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Washington Marijuana Laws
The state of Washington became one of the first states in 2012 to legalize recreational marijuana use by a majority vote that approved the initiative I-502. The initiative and subsequent laws also established a system of regulating growers, processors, and retailers of cannabis in Washington.
Learn about the Washington marijuana laws before you take a hit in the Evergreen State.
Who Can Purchase Marijuana in Washington?
Marijuana is still illegal under federal law in Washington, though with some laws loosening the restrictions on marijuana use in the state. You must be 21 or older with a valid photo ID to buy cannabis from any store licensed by the Washington State Liquor and Cannabis Board. You may not use or possess cannabis before the age of 21 unless you are medically authorized.
According to marijuana law, it is prohibited for anybody underage to consume marijuana, including if their parents gave them cannabis. Legal carrying restrictions will vary depending on the type of product, for example:
- One ounce, or 28 grams, of usable marijuana;
- 16 ounces, or 448 grams, of marijuana-infused products, such as edibles;
- 72 ounces, or 2 kilograms, of liquid marijuana-infused products, like tinctures.
Where Can I Use or Possess Marijuana in Washington?
Washington marijuana laws limit where you may use marijuana in the state. You may use marijuana in private, but you may not use it in public places. Public space is anywhere in view of the public or has a smoke-free policy.
Consuming cannabis on federal property, including parks, is prohibited because it is still a criminal offense under federal law. As sovereign nations, tribes may have laws that forbid the sale and usage of cannabis on their territory.
Who Can Grow Marijuana in Washington?
Under Washington laws, you must have a medical exception, be a designated caregiver, or have a producer’s license to grow or manufacture marijuana.
Adults over 21 can grow up to six plants for personal use in Washington state as long as only three plants are flowering at once. People can have up to eight ounces, or 226 grams, of usable marijuana from their plants.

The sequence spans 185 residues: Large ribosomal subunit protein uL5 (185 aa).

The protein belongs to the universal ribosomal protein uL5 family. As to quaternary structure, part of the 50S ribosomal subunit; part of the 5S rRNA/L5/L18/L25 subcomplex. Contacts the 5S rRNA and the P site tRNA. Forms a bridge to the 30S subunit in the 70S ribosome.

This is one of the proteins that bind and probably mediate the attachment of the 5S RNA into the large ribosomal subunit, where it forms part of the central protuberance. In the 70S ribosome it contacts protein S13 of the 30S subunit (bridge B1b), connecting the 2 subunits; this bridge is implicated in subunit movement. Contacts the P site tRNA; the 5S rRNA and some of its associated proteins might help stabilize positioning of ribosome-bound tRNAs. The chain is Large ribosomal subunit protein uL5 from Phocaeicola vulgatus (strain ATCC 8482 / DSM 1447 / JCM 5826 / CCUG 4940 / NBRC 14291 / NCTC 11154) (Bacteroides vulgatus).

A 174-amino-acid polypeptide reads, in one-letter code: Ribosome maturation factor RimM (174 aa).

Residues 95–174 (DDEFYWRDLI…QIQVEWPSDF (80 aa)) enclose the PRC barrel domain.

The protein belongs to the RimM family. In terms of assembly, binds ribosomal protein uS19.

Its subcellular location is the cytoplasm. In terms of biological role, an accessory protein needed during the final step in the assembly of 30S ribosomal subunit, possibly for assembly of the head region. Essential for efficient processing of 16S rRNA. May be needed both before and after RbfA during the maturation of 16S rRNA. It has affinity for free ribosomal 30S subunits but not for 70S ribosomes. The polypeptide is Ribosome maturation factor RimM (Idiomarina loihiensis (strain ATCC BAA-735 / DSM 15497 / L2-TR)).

It is significant to remember that selling marijuana without a license is prohibited in Washington state.
A Washington patient must get a caregiver’s permission to use medical marijuana. Afterward, individuals must visit a medically-endorsed dispensary to meet with a licensed medical marijuana consultant to get a medical recognition card. A patient with this card can make three times more daily purchases than recreational customers. They won’t be subject to sales tax either.
The adult medical authorization has one-year validity; for minors, the validity period is defined as every six months.
Patients in Washington State who use medical cannabis must have a qualified medical condition and be residents of Washington State.
Under the supervision of a doctor, patients with terminal or debilitating medical conditions may benefit from using marijuana for medical purposes. Qualifying conditions include:
- multiple sclerosis;
- epilepsy or other seizure disorder;
- spasticity disorders;
- Intractable pain;
- Crohn’s disease;
- Hepatitis C;
- Diseases, including anorexia, which result in:
- Nausea, vomiting, wasting, appetite loss;
- Cramping, muscle spasms or spasticity;
- Chronic renal failure requiring hemodialysis;
- Post Traumatic Stress Disorder (PTSD);
- Traumatic brain injury.
Driving Under the Influence of Marijuana
Driving while intoxicated with marijuana is prohibited in Washington state. The state has a zero-tolerance policy for Tetrahydrocannabinol (THC) (the primary psychoactive component of marijuana) for drivers.
In Washington State, driving under the influence of marijuana carries the same penalties as driving under the influence of alcohol. A first-time offender faces a maximum sentence of 90 days in prison and a fine of $1,000.
Cannabis Dispensary Laws in Washington
As mentioned above, under the Washington marijuana laws, After Initiative 502 was approved, it became legal for adults over 21 to buy and possess cannabis products from licensed dispensaries. Additionally, the state still runs an active medical marijuana program.